I’ve been super busy so I have fallen behind on reviewing things here, but I have still been consuming lots of media, so here are some rapid fire reviews.
The Book Thief
This is a well-written story about a girl living in World War 2 era Germany. The plot builds a little too slowly for my taste, but the characters are great, and the writing is excellent, with lots of vivid, often surreal imagery. I listened to the audiobook and the reader was very good. Note: this is a book set during WWII, narrated by Death. So yeah, it’s gonna be sad.
This is a collection of short stories and novellas edited by George R.R. Martin and Gardener Dozois, with contributions from tons of big names in the fantasy, sci-fi, horror, and noir/mystery genres. I actually haven’t finished it, but I’m about 3/4 of the way through and I can comment on what I’ve listened to so far. As with all anthologies, the stories are a bit hit or miss. In theory, the uniting theme is the title of the anthology “Dangerous Women”, but the various stories interpret this differently. Be warned, these are not all feminist stories about strong female characters, though there are plenty of those. A few standouts so far are: Megan Lindholm (aka Robin Hobb)’s story “Neighbors”, about an older woman grappling with alzheimers was powerful and sad. The genre elements of the story gave it a satisfying ending, but in a way it felt like cheating because in real life someone in the protagonist’s situation doesn’t have that option. Brandon Sanderson’s “Shadows for Silence in the Forests of Hell” was a very nice story, and in this shorter form, his signature worldbuilding skills are even more impressive than in his novels, in my opinion. The story is set in a pretty traditional medieval fantasy setting, but the way Sanderson builds that setting so deftly, while weaving in the uniqueness that drives the story, is just really impressive. “Bombshells” was my first taste of Jim Butcher’s Dresden Files series, which I’ve been meaning to check out for a while. Despite having a massive spoiler in it, this story was a good, fun introduction to some characters in the series, and very strongly reminded me of Buffy the Vampire Slayer. As for the bad, I didn’t much like “My Heart is Either Broken” by Megan Abbott, and I found “I know how to pick ’em” by Lawrence Block to be downright awful. Not the writing, mind you: it was well-written, but the story itself is just disturbing and gross and I wish I had not read it.
This is a classic post-apocalyptic book, and I am glad I finally got around to reading it. I’m in the midst of playing Wastelend 2, a post-apocalyptic computer game, and the long-awaited sequel to Wasteland, which came out in 1988. Wasteland inspired the Fallout series of games, and it is pretty clear that The Postman was one of the inspirations for Wasteland. Anyway, The Postman was a rare example of a post-apocalyptic novel that is somewhat optimistic. The premise is that the main character finds an old mail-carrier’s uniform, and survives by telling people he has come from the Restored United States. Except his lie starts to have a life of its own. Much like The Stand, another classic post-apocalyptic novel, this one is at its best in the beginning and then starts to lose its magic toward the end. In particular (spoilers coming up) I found it annoying that, after spending the book showing that people working together and helping each other is far better than the “survival of the fittest” mentality of the bad guys, the climax of the novel involved the good guys recruiting someone who was big and strong enough to fight the evil general. It would have been more fitting with the theme of the novel if, say, they had outsmarted the survivalists, or incited a revolt, or something. Also, this book seems to think that it is feminist, but it never quite gets there. There are women who do courageous things at the end, but even as the main character praises them, he can’t help but call them crazy. Also, the man character is constantly sleeping with naive young women 10 years or more younger than him. But criticisms aside, this was still an enjoyable post-apocalyptic novel with a rare positive spin on things.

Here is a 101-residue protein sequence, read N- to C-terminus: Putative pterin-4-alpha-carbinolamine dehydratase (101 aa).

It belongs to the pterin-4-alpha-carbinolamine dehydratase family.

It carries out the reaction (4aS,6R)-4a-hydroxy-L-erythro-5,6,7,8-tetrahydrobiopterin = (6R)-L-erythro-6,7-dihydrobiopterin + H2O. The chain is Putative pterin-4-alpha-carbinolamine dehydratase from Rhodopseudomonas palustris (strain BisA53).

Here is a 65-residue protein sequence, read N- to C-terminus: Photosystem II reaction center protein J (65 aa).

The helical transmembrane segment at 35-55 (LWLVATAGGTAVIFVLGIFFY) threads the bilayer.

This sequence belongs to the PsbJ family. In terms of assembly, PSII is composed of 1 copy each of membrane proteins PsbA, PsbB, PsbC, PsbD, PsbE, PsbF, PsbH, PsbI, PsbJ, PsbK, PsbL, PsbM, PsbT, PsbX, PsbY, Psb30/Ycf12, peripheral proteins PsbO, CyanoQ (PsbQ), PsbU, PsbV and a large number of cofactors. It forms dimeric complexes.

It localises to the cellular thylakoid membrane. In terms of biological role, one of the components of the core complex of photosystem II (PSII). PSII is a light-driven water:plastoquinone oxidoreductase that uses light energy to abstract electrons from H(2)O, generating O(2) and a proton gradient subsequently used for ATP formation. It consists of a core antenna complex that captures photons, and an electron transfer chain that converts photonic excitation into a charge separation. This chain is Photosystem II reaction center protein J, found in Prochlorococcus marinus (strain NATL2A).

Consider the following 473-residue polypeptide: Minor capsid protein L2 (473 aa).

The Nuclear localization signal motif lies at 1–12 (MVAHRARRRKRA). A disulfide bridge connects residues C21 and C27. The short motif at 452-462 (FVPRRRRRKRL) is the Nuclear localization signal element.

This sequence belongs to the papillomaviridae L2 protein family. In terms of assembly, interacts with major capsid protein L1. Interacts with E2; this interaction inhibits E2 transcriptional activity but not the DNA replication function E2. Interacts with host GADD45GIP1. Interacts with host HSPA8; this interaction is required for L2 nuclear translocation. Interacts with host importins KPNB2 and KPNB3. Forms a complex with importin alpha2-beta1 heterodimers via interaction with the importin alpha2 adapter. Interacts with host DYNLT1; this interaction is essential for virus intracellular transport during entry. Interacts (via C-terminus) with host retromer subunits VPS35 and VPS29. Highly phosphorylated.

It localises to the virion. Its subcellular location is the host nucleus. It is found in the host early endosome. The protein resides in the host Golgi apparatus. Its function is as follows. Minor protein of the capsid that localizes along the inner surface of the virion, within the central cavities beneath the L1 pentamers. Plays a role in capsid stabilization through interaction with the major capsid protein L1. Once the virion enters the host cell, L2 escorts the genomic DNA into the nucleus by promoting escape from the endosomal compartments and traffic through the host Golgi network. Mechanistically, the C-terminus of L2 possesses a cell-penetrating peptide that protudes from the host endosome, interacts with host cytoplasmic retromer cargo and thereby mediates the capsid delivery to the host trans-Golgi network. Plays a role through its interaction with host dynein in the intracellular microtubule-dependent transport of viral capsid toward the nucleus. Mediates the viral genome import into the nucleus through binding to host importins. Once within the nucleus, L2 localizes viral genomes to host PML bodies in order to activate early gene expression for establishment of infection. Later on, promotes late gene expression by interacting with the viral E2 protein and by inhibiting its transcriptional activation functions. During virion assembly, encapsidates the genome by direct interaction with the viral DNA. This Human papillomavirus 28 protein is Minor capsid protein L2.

Mockingjay Part 1: Catching Fire
I am annoyed at the trend in Hollywood of splitting up movies into multiple parts to make more money. But unlike in some cases (like the travesty that are the Hobbit movies) the Hunger Games movies are consistently really good and Catching Fire was no exception. It doesn’t feel bloated at all (unlike the Hobbit movies), the acting is good, and as far as I can tell it is pretty faithful to the book (though it’s been a while since I read the series). I suspect that Part 2 may actually be better than the book, since my main memory of the book is a series of increasingly crazy action scenes that I suspect will be better on screen than on the page. Anyway, This series of movies continues to be surprisingly good, even despite the obvious money grab of splitting the third book into two movies. Also? Actual competent and strong female characters! Plural! Not even dressed in implausible “sexy” costumes!
This movie was great, and emotionally draining. Without giving too much away, I would describe Interstellar as basically a combination of 2001, Contact, and Moon, which if you know me, you know is high praise. For a movie about interstellar travel, the science is surprisingly good, though not so fanatically obsessed with staying realistic as to hurt the story. Great demonstrations of the effects of general relativity and simulating gravity in a rotating spacecraft. Not so great understanding of tidal forces or planetary remote sensing. There are a few times when the characters give somewhat ham-handed speeches but mostly the writing and acting are very good. I can definitely see this being excellent at an IMAX theater.